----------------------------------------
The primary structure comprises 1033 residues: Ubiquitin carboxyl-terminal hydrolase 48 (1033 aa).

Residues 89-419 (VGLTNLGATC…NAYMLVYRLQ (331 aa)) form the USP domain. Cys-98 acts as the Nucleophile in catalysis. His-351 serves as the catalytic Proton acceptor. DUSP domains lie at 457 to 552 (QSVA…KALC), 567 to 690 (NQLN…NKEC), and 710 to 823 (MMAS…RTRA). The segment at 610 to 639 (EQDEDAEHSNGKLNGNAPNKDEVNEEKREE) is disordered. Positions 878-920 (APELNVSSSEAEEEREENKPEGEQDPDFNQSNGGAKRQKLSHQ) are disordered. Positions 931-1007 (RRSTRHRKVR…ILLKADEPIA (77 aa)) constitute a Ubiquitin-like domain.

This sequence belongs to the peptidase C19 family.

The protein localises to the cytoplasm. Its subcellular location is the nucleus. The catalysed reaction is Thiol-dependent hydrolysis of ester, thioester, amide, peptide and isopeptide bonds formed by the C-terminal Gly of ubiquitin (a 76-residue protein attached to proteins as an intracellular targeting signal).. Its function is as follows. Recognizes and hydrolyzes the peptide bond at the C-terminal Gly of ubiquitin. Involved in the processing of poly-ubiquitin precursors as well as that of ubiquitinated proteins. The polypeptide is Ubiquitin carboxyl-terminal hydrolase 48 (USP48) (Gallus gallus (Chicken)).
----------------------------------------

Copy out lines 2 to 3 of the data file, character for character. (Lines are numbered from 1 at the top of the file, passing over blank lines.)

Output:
Residues 89-419 (VGLTNLGATC…NAYMLVYRLQ (331 aa)) form the USP domain. Cys-98 acts as the Nucleophile in catalysis. His-351 serves as the catalytic Proton acceptor. DUSP domains lie at 457 to 552 (QSVA…KALC), 567 to 690 (NQLN…NKEC), and 710 to 823 (MMAS…RTRA). The segment at 610 to 639 (EQDEDAEHSNGKLNGNAPNKDEVNEEKREE) is disordered. Positions 878-920 (APELNVSSSEAEEEREENKPEGEQDPDFNQSNGGAKRQKLSHQ) are disordered. Positions 931-1007 (RRSTRHRKVR…ILLKADEPIA (77 aa)) constitute a Ubiquitin-like domain.

This sequence belongs to the peptidase C19 family.